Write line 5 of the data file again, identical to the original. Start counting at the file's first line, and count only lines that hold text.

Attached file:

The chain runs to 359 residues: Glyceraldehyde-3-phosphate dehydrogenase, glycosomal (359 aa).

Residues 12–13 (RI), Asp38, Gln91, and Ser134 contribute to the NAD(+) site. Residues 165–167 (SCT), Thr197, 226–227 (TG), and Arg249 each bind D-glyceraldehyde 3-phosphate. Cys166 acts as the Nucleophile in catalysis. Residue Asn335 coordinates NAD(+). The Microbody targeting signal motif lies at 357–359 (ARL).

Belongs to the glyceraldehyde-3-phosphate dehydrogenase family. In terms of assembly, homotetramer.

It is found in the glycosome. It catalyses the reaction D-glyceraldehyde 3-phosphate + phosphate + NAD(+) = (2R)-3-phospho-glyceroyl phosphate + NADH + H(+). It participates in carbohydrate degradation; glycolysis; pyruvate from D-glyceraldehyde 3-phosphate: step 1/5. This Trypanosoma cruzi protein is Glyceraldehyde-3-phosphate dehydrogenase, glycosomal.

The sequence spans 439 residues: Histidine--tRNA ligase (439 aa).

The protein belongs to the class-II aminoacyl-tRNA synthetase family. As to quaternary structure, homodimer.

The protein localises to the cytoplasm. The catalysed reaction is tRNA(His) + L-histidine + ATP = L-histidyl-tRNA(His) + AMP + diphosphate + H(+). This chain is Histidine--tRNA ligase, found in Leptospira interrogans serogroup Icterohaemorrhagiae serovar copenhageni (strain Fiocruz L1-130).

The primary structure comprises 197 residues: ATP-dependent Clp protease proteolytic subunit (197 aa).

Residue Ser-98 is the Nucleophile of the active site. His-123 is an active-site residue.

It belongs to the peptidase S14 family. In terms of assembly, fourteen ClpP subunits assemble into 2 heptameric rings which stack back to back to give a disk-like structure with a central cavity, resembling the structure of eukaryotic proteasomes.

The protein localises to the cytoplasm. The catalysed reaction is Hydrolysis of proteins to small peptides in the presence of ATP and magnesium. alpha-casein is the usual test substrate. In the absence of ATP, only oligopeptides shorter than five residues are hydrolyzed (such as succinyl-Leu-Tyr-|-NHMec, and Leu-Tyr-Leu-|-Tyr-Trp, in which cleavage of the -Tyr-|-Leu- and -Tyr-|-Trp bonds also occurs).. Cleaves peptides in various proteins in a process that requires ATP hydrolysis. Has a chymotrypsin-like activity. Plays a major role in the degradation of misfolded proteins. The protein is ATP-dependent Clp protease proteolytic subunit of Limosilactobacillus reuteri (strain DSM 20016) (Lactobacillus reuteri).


The sequence spans 439 residues: Histidine--tRNA ligase (439 aa).